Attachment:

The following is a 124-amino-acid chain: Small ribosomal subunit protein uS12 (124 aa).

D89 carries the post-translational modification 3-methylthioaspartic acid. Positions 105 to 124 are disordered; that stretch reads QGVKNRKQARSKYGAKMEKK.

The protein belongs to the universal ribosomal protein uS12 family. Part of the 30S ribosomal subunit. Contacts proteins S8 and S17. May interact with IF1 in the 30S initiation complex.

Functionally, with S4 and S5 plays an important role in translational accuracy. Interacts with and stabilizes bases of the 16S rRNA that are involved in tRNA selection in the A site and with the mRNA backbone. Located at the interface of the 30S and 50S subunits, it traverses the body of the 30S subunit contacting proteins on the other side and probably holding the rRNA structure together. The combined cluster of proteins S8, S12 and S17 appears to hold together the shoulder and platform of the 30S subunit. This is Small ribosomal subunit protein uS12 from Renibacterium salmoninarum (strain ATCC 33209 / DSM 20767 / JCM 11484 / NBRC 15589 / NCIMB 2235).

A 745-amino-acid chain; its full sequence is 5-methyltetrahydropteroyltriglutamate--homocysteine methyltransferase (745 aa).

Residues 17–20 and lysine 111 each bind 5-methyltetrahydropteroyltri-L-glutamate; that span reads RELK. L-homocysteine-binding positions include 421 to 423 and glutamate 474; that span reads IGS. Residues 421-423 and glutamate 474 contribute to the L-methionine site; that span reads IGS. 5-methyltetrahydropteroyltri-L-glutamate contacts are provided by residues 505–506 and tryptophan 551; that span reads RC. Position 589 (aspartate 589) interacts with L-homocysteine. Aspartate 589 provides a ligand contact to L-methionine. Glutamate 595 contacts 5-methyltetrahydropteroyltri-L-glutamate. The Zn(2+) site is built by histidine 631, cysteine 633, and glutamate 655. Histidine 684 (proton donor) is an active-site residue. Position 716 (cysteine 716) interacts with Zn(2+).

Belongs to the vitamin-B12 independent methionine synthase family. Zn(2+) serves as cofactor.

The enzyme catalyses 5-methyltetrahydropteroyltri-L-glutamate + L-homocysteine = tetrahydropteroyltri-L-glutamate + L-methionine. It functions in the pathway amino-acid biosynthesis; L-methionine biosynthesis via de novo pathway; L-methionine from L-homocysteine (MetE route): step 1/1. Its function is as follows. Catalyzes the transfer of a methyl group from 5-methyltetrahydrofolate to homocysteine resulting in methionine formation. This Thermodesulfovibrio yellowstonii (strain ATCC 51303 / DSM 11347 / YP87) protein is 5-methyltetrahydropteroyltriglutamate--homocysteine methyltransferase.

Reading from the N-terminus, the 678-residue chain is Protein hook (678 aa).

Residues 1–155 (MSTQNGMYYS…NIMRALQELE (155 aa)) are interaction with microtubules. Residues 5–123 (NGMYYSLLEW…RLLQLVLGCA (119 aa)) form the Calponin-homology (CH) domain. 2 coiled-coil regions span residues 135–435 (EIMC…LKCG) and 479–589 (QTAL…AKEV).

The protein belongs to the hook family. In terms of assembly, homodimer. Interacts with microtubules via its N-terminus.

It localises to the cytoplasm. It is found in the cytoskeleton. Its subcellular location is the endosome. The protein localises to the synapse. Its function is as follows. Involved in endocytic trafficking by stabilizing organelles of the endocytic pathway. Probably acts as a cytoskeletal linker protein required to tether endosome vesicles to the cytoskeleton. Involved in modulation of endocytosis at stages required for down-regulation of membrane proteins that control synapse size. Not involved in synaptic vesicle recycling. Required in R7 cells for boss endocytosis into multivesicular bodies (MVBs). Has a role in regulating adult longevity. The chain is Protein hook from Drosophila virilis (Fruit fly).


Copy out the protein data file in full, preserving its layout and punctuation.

The following is a 124-amino-acid chain: Small ribosomal subunit protein uS12 (124 aa).

D89 carries the post-translational modification 3-methylthioaspartic acid. Positions 105 to 124 are disordered; that stretch reads QGVKNRKQARSKYGAKMEKK.

The protein belongs to the universal ribosomal protein uS12 family. Part of the 30S ribosomal subunit. Contacts proteins S8 and S17. May interact with IF1 in the 30S initiation complex.

Functionally, with S4 and S5 plays an important role in translational accuracy. Interacts with and stabilizes bases of the 16S rRNA that are involved in tRNA selection in the A site and with the mRNA backbone. Located at the interface of the 30S and 50S subunits, it traverses the body of the 30S subunit contacting proteins on the other side and probably holding the rRNA structure together. The combined cluster of proteins S8, S12 and S17 appears to hold together the shoulder and platform of the 30S subunit. This is Small ribosomal subunit protein uS12 from Renibacterium salmoninarum (strain ATCC 33209 / DSM 20767 / JCM 11484 / NBRC 15589 / NCIMB 2235).

A 745-amino-acid chain; its full sequence is 5-methyltetrahydropteroyltriglutamate--homocysteine methyltransferase (745 aa).

Residues 17–20 and lysine 111 each bind 5-methyltetrahydropteroyltri-L-glutamate; that span reads RELK. L-homocysteine-binding positions include 421 to 423 and glutamate 474; that span reads IGS. Residues 421-423 and glutamate 474 contribute to the L-methionine site; that span reads IGS. 5-methyltetrahydropteroyltri-L-glutamate contacts are provided by residues 505–506 and tryptophan 551; that span reads RC. Position 589 (aspartate 589) interacts with L-homocysteine. Aspartate 589 provides a ligand contact to L-methionine. Glutamate 595 contacts 5-methyltetrahydropteroyltri-L-glutamate. The Zn(2+) site is built by histidine 631, cysteine 633, and glutamate 655. Histidine 684 (proton donor) is an active-site residue. Position 716 (cysteine 716) interacts with Zn(2+).

Belongs to the vitamin-B12 independent methionine synthase family. Zn(2+) serves as cofactor.

The enzyme catalyses 5-methyltetrahydropteroyltri-L-glutamate + L-homocysteine = tetrahydropteroyltri-L-glutamate + L-methionine. It functions in the pathway amino-acid biosynthesis; L-methionine biosynthesis via de novo pathway; L-methionine from L-homocysteine (MetE route): step 1/1. Its function is as follows. Catalyzes the transfer of a methyl group from 5-methyltetrahydrofolate to homocysteine resulting in methionine formation. This Thermodesulfovibrio yellowstonii (strain ATCC 51303 / DSM 11347 / YP87) protein is 5-methyltetrahydropteroyltriglutamate--homocysteine methyltransferase.

Reading from the N-terminus, the 678-residue chain is Protein hook (678 aa).

Residues 1–155 (MSTQNGMYYS…NIMRALQELE (155 aa)) are interaction with microtubules. Residues 5–123 (NGMYYSLLEW…RLLQLVLGCA (119 aa)) form the Calponin-homology (CH) domain. 2 coiled-coil regions span residues 135–435 (EIMC…LKCG) and 479–589 (QTAL…AKEV).

The protein belongs to the hook family. In terms of assembly, homodimer. Interacts with microtubules via its N-terminus.

It localises to the cytoplasm. It is found in the cytoskeleton. Its subcellular location is the endosome. The protein localises to the synapse. Its function is as follows. Involved in endocytic trafficking by stabilizing organelles of the endocytic pathway. Probably acts as a cytoskeletal linker protein required to tether endosome vesicles to the cytoskeleton. Involved in modulation of endocytosis at stages required for down-regulation of membrane proteins that control synapse size. Not involved in synaptic vesicle recycling. Required in R7 cells for boss endocytosis into multivesicular bodies (MVBs). Has a role in regulating adult longevity. The chain is Protein hook from Drosophila virilis (Fruit fly).